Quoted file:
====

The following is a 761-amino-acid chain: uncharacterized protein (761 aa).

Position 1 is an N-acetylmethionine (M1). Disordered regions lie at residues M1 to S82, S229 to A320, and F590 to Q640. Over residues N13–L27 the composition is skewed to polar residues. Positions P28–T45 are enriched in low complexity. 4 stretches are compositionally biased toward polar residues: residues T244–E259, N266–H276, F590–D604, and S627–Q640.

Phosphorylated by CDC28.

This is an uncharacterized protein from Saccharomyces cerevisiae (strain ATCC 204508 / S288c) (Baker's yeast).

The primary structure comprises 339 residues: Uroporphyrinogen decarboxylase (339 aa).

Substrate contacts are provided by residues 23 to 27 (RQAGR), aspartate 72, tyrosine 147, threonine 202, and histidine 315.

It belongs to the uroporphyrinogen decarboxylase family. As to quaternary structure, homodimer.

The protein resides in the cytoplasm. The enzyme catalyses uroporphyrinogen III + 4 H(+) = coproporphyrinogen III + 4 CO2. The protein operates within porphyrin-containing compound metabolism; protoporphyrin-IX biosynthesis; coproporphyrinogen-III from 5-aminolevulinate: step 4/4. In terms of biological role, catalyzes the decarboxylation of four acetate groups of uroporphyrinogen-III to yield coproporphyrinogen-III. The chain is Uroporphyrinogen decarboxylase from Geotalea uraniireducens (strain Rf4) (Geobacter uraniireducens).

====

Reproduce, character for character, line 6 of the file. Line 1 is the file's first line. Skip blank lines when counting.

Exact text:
Substrate contacts are provided by residues 23 to 27 (RQAGR), aspartate 72, tyrosine 147, threonine 202, and histidine 315.